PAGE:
The gas station is one of the most iconic of twentieth century buildings. Recognised across the world, it is arguably most established on American soil where the notion of the road trip on a full tank of gas is culturally ingrained.
Gasoline presents 35 archive press images of gas stations taken between 1944 and 1995. They have been collected by writer David Campany, purchased from the photography archives of several American newspapers which have been discarding their analogue print collections and moving to the now ubiquitous .jpeg or .tif formats.
Gasoline can be read as a cautionary tale about the modern dependence on oil, about news photography, about the shift from film to digital imaging, or as a minor history of car design and vernacular architecture. Marked with the grease pen notations of the newspapers’ art directors, the photos tell of oil shortages, road congestion, crimes, accidents and choking cities.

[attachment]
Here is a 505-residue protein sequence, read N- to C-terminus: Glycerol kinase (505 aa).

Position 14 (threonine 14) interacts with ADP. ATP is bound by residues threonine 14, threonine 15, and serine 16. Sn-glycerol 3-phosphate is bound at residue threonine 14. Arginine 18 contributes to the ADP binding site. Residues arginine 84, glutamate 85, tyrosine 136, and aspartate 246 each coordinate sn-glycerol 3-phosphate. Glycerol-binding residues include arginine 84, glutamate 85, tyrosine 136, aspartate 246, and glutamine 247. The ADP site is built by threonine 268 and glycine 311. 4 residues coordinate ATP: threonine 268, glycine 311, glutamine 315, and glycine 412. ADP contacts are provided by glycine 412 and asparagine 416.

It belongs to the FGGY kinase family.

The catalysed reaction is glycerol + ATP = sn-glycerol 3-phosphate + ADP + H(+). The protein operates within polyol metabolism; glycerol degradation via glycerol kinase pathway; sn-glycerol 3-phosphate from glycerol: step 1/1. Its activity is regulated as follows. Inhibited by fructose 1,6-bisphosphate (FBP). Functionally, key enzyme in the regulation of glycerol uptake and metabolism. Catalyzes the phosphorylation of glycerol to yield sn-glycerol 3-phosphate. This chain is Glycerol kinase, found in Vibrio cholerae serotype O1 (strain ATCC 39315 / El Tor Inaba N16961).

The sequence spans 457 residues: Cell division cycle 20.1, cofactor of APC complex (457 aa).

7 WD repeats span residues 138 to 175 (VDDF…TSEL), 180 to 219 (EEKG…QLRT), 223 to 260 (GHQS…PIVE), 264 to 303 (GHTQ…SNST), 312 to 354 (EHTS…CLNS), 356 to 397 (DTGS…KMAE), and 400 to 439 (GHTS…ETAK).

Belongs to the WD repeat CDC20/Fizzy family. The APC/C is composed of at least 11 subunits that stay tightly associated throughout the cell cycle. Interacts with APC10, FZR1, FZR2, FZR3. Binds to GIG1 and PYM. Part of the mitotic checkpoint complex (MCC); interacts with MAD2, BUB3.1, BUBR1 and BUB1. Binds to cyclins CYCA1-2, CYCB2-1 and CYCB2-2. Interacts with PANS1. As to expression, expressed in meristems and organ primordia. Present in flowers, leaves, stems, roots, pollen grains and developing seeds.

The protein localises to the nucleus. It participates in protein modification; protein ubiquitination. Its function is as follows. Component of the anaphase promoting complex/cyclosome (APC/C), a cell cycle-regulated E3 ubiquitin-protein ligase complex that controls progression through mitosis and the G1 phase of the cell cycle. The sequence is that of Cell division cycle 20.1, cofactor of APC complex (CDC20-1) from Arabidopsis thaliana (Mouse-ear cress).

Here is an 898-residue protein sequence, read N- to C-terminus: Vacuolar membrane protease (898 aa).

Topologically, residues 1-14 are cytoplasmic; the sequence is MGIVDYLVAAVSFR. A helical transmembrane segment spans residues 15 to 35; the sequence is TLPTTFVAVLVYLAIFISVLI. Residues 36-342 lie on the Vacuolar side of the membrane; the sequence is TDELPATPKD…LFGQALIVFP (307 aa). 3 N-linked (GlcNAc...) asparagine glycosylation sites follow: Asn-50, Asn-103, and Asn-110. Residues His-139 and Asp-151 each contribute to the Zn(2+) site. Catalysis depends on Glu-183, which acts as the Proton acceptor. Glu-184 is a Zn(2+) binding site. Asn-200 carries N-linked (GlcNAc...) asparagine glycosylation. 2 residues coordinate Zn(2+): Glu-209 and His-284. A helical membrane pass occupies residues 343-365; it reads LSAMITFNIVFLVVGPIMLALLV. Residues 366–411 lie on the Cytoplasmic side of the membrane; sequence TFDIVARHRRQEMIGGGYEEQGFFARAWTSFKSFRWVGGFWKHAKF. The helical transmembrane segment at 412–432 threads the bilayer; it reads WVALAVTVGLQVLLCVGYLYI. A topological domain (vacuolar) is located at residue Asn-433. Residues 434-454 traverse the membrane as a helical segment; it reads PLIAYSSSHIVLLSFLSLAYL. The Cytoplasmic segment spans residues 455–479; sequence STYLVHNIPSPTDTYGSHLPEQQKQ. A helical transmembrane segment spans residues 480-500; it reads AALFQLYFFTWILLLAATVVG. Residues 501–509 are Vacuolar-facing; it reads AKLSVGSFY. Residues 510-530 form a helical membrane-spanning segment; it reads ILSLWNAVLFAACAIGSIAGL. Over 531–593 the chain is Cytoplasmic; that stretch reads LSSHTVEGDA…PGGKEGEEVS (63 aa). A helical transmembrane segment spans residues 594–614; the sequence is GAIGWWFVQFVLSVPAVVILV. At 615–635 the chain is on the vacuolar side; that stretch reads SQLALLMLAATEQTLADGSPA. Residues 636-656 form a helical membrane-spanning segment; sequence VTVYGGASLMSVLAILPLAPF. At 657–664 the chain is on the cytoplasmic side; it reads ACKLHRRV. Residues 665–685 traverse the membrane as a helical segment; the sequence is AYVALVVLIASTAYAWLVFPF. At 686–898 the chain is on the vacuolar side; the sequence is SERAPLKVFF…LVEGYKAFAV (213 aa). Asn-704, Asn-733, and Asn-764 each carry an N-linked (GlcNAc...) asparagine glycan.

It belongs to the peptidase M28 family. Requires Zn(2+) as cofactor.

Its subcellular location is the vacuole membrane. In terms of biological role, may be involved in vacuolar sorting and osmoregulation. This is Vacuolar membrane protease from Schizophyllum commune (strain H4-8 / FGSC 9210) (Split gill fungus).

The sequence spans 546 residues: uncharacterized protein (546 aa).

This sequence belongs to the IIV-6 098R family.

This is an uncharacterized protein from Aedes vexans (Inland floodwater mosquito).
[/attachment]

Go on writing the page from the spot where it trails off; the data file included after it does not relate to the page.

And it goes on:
Individually the images are single moments in time; collectively they show a growing consciousness about cars, the oil trade and global concern about pollution.
David Campany is a London based writer, curator, and artist. He writes about documentary, photojournalism, art, cinema, fashion, archives, and architecture. He has published essays on many artists and photographers including, Paul Graham, Chris Killip, Edgar Martins and John Stezaker. His books include Walker Evans: the magazine work (2013), Art and Photography (2003), Photography and Cinema (2008), and The Open Road: photographic road trips in America (forthcoming in 2014). Campany writes regularly for Aperture, Frieze, TATE, Source, and Photoworks. In 2010 he co-curated Anonymes: Unnamed America in Photography and Film at Le Bal (Paris). In 2012 he won the International Center of Photography Infinity Award for Writing.